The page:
Credit conditions are improving for some of the top card issuers but the effects of new regulations and long-term unemployment will continue to challenge their portfolios' performance.

The three major credit card issuers that have reported second-quarter results — JPMorgan Chase & Co., Bank of America Corp. and Citigroup Inc. — saw 30-day-plus delinquencies fall year over year and quarter over quarter. Two — B of A and JPMorgan Chase — also experienced sequential declines in chargeoffs, allowing them to release loan-loss reserves. Citi's chargeoffs in its North America self-branded credit card business edged up slightly.

Capital One Financial Corp. and American Express Co., also among the largest issuers, are scheduled to report quarterly results Thursday.

Despite the improved performance, executives said they are cautiously moving ahead with growth plans, focusing on attracting and retaining higher-quality borrowers as they continue to cope with the new restrictions under the Credit Card Accountability, Responsibility and Disclosure Act, which limits issuers' ability to raise interest rates and charge certain fees. Actually increasing card revenue, though, remains a tough task for issuers, who also are contending with consumers who continue to rein in their finances and pay down balances.

JPMorgan Chase said lower average loan balances were partly to blame for a decline in its card services revenue during the quarter. Citi said its average card loans declined 4% quarter over quarter as higher payment rates and fewer accounts offset a 9% increase in purchase volumes.

JPMorgan Chase last week said it now estimates the damage from the CARD Act to net income to be $750 million, which is at the high end of a previous range it provided.

Long-term unemployment, which remains elevated, also could cause improvement in card portfolios to stall. While the percentage of cardholders falling into delinquency has declined for many issuers, extended unemployment has increased the number of those that are charged off, said John Stilmar, an analyst at SunTrust Robinson Humphrey in Atlanta.

"What we've seen through this recession is once a customer enters into the state of deliquency, they are almost 50% more likely to end up in chargeoff than they did previously," he said. With unemployment high, "there aren't as many means for a person to cure defaults." Hence Stilmar said he expects chargeoffs will remain "relatively elevated."

Citi's chargeoff rate for its North America self-branded portfolio in the second quarter was 10.8%, up from 10.7% in the previous quarter and 10.1% a year earlier.

Like its competitors, Citi has focused on improving the quality of its portfolio by "tightening underwriting criteria, closing inactive accounts and decreasing high-risk credit lines," John Gerspach, Citi's chief financial officer, said Friday during a conference call. "As a result, we have seen an improvement in the credit quality of the underlying portfolios."

The company reported $2.05 billion in managed net credit losses for the portfolio, down from $2.08 billion in the previous quarter and $2.06 billion a year earlier.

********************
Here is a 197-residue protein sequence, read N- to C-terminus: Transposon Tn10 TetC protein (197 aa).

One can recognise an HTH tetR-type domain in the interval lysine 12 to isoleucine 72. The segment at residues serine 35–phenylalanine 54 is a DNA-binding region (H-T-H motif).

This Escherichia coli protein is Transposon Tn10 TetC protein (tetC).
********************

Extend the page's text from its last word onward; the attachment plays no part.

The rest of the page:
B of A's global card business, which includes credit and debit card products, saw revenue decline 6% year over year, to $6.9 billion, relatively flat with the previous quarter. The Charlotte company blamed the fall partly on lower interest and fee income resulting from the CARD Act.

However, declining credit costs helped the unit post a net profit of $806 million compared with a net loss of $1.6 billion a year earlier, B of A said. Its provision for credit losses dropped $3.9 billion from the year-earlier quarter on lower delinquencies and bankruptcies.

B of A said its global cards business could lose $1.8 billion to $2.3 billion in annual revenue starting in the third quarter of 2011 from the interchange amendment that is part of the financial regulatory reform bill. The provision gives the Federal Reserve authority to set interchange rates that are "reasonable and proportional." B of A's estimate depends on how the final rule shakes out.

Paul Miller, head of financial institutions research for FBR Capital Markets in Arlington, Va., said that while the interchange provision does not pertain to credit card rates, the regulation will "probably force banks to move people into more credit card transactions" by "charging higher fees for debit cards" to make up for potential revenue losses. That could reverse the trend of consumers using debit instead of credit, he said. Still, "we don't even know what the exact rules are going to be."

Improved loan performance, including lower net chargeoffs and lower estimated future losses, resulted in JPMorgan Chase reducing its loan-loss allowance for cards by $1.5 billion during the quarter. However, net revenue for its card services business fell 13% from a year earlier and 5% from the first quarter, to $4.2 billion. It blamed lower average loan balances and fees.

JPMorgan Chase raised its estimate of the CARD Act's hit to profits partly because of the new late-fee rules the Fed recently issued for the law's third phase, which takes effect in August. JPMorgan Chase said it opened 2.7 million new accounts in the quarter, up from 2.4 million a year earlier. However, it had 88.9 million open accounts, down from 100.3 million.

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